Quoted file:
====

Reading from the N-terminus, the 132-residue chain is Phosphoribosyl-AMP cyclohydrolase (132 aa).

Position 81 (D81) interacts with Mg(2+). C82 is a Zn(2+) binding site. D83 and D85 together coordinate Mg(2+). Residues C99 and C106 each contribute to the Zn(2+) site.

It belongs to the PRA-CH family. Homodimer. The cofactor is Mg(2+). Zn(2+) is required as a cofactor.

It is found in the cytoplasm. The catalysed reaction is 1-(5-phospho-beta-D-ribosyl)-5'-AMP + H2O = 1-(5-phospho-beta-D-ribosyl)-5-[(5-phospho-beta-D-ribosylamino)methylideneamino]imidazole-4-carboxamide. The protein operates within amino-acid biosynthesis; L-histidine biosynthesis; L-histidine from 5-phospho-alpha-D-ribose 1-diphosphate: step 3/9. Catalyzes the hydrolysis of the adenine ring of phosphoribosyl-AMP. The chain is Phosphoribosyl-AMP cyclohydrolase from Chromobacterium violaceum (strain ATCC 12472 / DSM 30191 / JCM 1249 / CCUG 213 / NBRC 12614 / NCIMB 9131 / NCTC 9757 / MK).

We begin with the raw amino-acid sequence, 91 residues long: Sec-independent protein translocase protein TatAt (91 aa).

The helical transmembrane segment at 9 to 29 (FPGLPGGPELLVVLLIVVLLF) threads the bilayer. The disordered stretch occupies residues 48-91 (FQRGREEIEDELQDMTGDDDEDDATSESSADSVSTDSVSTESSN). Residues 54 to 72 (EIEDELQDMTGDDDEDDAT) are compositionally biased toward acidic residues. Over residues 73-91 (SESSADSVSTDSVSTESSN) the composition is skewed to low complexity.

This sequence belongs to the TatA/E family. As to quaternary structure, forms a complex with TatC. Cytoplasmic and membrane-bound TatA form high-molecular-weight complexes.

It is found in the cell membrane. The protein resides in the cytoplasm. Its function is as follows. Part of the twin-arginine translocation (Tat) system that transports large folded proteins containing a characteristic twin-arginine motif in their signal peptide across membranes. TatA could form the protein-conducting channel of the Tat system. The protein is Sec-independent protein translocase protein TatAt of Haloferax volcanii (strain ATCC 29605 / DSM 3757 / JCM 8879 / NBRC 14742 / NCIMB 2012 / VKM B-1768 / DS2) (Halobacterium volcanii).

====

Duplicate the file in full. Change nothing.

Reading from the N-terminus, the 132-residue chain is Phosphoribosyl-AMP cyclohydrolase (132 aa).

Position 81 (D81) interacts with Mg(2+). C82 is a Zn(2+) binding site. D83 and D85 together coordinate Mg(2+). Residues C99 and C106 each contribute to the Zn(2+) site.

It belongs to the PRA-CH family. Homodimer. The cofactor is Mg(2+). Zn(2+) is required as a cofactor.

It is found in the cytoplasm. The catalysed reaction is 1-(5-phospho-beta-D-ribosyl)-5'-AMP + H2O = 1-(5-phospho-beta-D-ribosyl)-5-[(5-phospho-beta-D-ribosylamino)methylideneamino]imidazole-4-carboxamide. The protein operates within amino-acid biosynthesis; L-histidine biosynthesis; L-histidine from 5-phospho-alpha-D-ribose 1-diphosphate: step 3/9. Catalyzes the hydrolysis of the adenine ring of phosphoribosyl-AMP. The chain is Phosphoribosyl-AMP cyclohydrolase from Chromobacterium violaceum (strain ATCC 12472 / DSM 30191 / JCM 1249 / CCUG 213 / NBRC 12614 / NCIMB 9131 / NCTC 9757 / MK).

We begin with the raw amino-acid sequence, 91 residues long: Sec-independent protein translocase protein TatAt (91 aa).

The helical transmembrane segment at 9 to 29 (FPGLPGGPELLVVLLIVVLLF) threads the bilayer. The disordered stretch occupies residues 48-91 (FQRGREEIEDELQDMTGDDDEDDATSESSADSVSTDSVSTESSN). Residues 54 to 72 (EIEDELQDMTGDDDEDDAT) are compositionally biased toward acidic residues. Over residues 73-91 (SESSADSVSTDSVSTESSN) the composition is skewed to low complexity.

This sequence belongs to the TatA/E family. As to quaternary structure, forms a complex with TatC. Cytoplasmic and membrane-bound TatA form high-molecular-weight complexes.

It is found in the cell membrane. The protein resides in the cytoplasm. Its function is as follows. Part of the twin-arginine translocation (Tat) system that transports large folded proteins containing a characteristic twin-arginine motif in their signal peptide across membranes. TatA could form the protein-conducting channel of the Tat system. The protein is Sec-independent protein translocase protein TatAt of Haloferax volcanii (strain ATCC 29605 / DSM 3757 / JCM 8879 / NBRC 14742 / NCIMB 2012 / VKM B-1768 / DS2) (Halobacterium volcanii).